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Block in a Curved Ball

  1. Oct 11, 2007 #1
    A 0.30-kg block slides along a small track with elevated ends and a flat central part. The flat part has a length L = 1.55 m. The curved portions of the track are frictionless, but for the flat part the coefficient of kinetic friction is 0.106. The block is released from rest from a height h = 82 cm on the left curved portion of the track. Calculate the maximum height reached by the block on the right curved portion of the track.

    img: http://i242.photobucket.com/albums/ff106/jtdla/prob09.gif

    The only thing I have figured out is the Potential Energy at the top, then the KE at the bottom.

    .3*9.8*.82=1/2*.3*x^2, that will yield a velocity. Outside of that, would I just treat the other part like a FBD
     
  2. jcsd
  3. Oct 11, 2007 #2

    learningphysics

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    Work done by friction = final energy - initial energy

    final energy = Work done by friction + initial energy
     
  4. Oct 11, 2007 #3
    Would I just calculate friction and then multiply it by the length of the bowl?

    N=mg
    muN=frictional force
    muN*length of bowl
     
  5. Oct 11, 2007 #4

    learningphysics

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    yes. remember that the frictional work is negative... so work by friction is -muN*length of bowl.
     
  6. Oct 11, 2007 #5
    by initial energy, do you mean potential energy
     
  7. Oct 11, 2007 #6

    learningphysics

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    yes. both initial and final energies are just potential energy...
     
  8. Oct 11, 2007 #7
    Won't this just calculate a velocity.

    I got 3.58 m/s

    1/2*.3*x^2=-.31164*1.5+.3*9.8*.82
     
    Last edited: Oct 11, 2007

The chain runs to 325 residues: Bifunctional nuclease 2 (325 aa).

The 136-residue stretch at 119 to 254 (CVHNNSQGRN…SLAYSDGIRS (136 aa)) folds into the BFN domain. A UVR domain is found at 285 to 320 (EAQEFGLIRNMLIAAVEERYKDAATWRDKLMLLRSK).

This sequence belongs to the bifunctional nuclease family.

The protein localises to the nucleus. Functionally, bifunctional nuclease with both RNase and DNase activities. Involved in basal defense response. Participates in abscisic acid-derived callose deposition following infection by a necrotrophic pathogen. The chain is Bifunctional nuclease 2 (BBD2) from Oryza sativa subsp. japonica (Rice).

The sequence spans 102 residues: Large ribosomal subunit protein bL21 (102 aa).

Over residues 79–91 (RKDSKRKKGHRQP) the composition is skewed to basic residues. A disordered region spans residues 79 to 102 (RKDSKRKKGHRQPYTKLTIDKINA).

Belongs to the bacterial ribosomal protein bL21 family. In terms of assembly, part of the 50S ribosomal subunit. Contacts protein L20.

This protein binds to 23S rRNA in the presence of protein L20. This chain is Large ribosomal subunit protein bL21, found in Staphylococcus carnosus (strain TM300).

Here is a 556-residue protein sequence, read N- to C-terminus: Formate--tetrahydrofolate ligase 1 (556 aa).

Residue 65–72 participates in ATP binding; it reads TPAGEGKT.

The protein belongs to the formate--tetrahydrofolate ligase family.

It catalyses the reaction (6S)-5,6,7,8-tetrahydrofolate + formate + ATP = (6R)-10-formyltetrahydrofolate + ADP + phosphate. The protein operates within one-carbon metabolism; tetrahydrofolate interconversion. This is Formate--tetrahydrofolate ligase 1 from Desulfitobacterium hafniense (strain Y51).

9. Oct 11, 2007 #8

    learningphysics

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    No. write out the equation.
     
  10. Oct 11, 2007 #9
    Oh!

    So would it be the potential energy of both sides of the bowl, except on one side i would have an unknown height

    mgh (left)-work of friction=mgh(right)
     
  11. Oct 11, 2007 #10

    learningphysics

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    yeah. what answer did you get?
     
  12. Oct 11, 2007 #11
  13. Oct 11, 2007 #12
    A skier (m=59.00 kg) starts sliding down from the top of a ski jump with negligible friction and takes off horizontally. If h = 7.70 m and D = 12.90 m, find H.

    Could I solve this problem in a similar manner?

    At the point where the skier is about to go off the ramp, is that both a PE and a KE.
     
  14. Oct 11, 2007 #13

    learningphysics

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    I don't understand the question... what are h, D and H? can you describe or post the picture?
     
  15. Oct 11, 2007 #14
  16. Oct 11, 2007 #15

    learningphysics

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    Use kinematics to get the velocity at h when it goes off the ramp... then use energy conservation to get the height H.
     
  17. Nov 27, 2011 #16
    My question is similar:

    A 0.40-kg block slides along a small track with elevated ends and a flat central part. The flat part has a length L = 1.41 m. The curved portions of the track are frictionless, but for the flat part the coefficient of kinetic friction is 0.145. The block is released from rest from a height h = 52 cm on the left curved portion of the track. Calculate the maximum height reached by the block on the right curved portion of the track.

    I did:
    Energy initial + work done by friction = Energy final
    mgh + F*x = mgh

    (mgh+F*x)
    ----------- = h
    (mg)

    [((0.4)(9.8)(0.52))+((0.145*-9.8)*(0.52))]
    ----------------------------------------- = h = 0.008875m
    ((0.4)(9.8))

    But the real answer is: 0.31555m
    Can anyone point out my mistake?
    Thank you for the assistance!
     
  18. Nov 27, 2011 #17
    I found my mistake... I used 9.8 as my force of friction. After 3 hours of doing this problems different ways... I finally found it! Thanks!
     
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